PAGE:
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Allergic Interstitial Nephritis Masquerading as Pyelonephritis in a Pediatric Patient With Crohn Disease

Lomboy, Jason R.; Jose, Folashade

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Journal of Pediatric Gastroenterology and Nutrition: July 2017 - Volume 65 - Issue 1 - p e18-e20
doi: 10.1097/MPG.0000000000000811
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Renal and urologic manifestations of inflammatory bowel disease (IBD) are not uncommon. 5-Aminosalicylates (5-ASA) such as mesalazine are used in the treatment of mild to moderate Crohn disease. Their use has been reported as a cause of allergic acute interstitial nephritis (AIN), with 9 documented cases of pediatric mesalazine-induced interstitial nephritis. The average time from mesalazine initiation to signs of renal injury in these cases was between 4 and 48 months (1).

Tubulointerstitial involvement by direct extension of Crohn disease is a rare extraintestinal manifestation. Classically, these patients presented with nonspecific signs, such as fever, fatigue, abdominal pain, nausea, vomiting, and diarrhea. Ultrasound can be helpful; however, the diagnosis is made by renal biopsy. We present a rare case of a pediatric patient with mesalazine-induced interstitial nephritis whose initial presentation with clinical and radiologic signs of pyelonephritis complicated the decision to undergo renal biopsy.

A 13-year-old boy with active Crohn disease and medical history of asthma and attention deficit disorder presented with 1-week history of persistent fever, worsening abdominal and flank pain, diarrhea, and lower extremity myalgias. His disease had been treated with mesalazine (2 g/day) and infliximab (5 mg/kg q 6–8 weeks) for a year. He reported similar symptoms during the last year. His first admission resulted in the diagnosis of pyelonephritis by computed tomography (CT) scan showing moderate striated nephrograms within both kidneys (Fig. 1). He denied dysuria, hematuria, or changes in his urinary frequency except for withholding of urine, and his urinalysis and cultures were negative. He received, however, a 7-day course of IV ciprofloxacin for pyelonephritis; his abdominal pain improved, and he was discharged home.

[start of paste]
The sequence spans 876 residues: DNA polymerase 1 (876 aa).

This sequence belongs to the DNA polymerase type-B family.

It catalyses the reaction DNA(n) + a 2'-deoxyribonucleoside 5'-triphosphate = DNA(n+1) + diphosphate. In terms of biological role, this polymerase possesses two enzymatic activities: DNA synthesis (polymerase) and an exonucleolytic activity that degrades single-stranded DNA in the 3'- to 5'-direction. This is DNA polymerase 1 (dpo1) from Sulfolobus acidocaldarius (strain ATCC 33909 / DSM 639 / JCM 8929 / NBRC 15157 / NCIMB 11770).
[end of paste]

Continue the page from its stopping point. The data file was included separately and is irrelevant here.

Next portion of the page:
CT images of the abdomen and the pelvis from first admission, numbered cranially to caudally. Striated nephrograms (red arrows) noted in all poles of bilateral kidneys. CT = computed tomography; L = liver; S = spleen.

The patient was admitted again a month later for persistent fevers up to 104° Fahrenheit. White blood cell count was 10.3. Urinalysis showed 1+ leukocyte esterase and 20 to 50 white blood cell count. Erythrocyte sedimentation rate and C-reactive protein were both elevated at 93 and 113.2, respectively. He received ceftriaxone and ciprofloxacin, but repeat urinalysis continued to demonstrate sterile pyuria with few eosinophils. Urine cultures were negative. Purified protein derivative with Candida control, urinary acid-fast bacilli, and fungal culture were negative. QuantiFERON TB Gold test was indeterminate. Autoimmune markers antinuclear antibody and anti-neutrophil cytoplasmic antibody were negative with normal complement C3 and C4.

Renal ultrasound revealed kidney sizes at upper limit of normal for age and mass with normal echogenicity bilaterally without hydronephrosis. A dimercaptosuccinic acid (DMSA) nuclear scan supported the earlier finding of bilateral pyelonephritis, identifying multifocal cortical defects.

Renal biopsy revealed AIN with marked expansion of interstitium with a nodular, lymphohistiocytic inflammatory infiltrate of the interstitium with foci of tubilitis and a few noncaseating granulomas. Plasma cells and scattered eosinophils were also identified in the tubulointerstitium (Fig. 2). Immunofluorescence staining was negative. Electron microscopy revealed segmental mild thickening of the glomerular basement membrane. Acid-fast bacilli and fungal stains of biopsy tissue were negative.

Light microscopy histology on renal biopsy with hematoxylin and eosin staining. Eosinophilic tubulointerstitial inflammation (black arrows) noted with sparing of glomeruli (∗).

Mesalazine therapy was stopped with immediate resolution of fever. He subsequently experienced a drop in urine output a couple days after discontinuation of mesalazine with mild elevation in serum creatinine from previous baseline of 0.56 to 0.73 mg/dL. This responded appropriately to a fluid challenge, however, with creatinine stabilization. The patient continued to improve and was discharged with Schwartz-estimated glomerular filtration rate of 87 to 88 mL/min. A 6-month repeat renal biopsy revealed only mild interstitial infiltrate with no interstitial eosinophils, tubulitis, or nonnecrotizing granulomas (Fig. 3).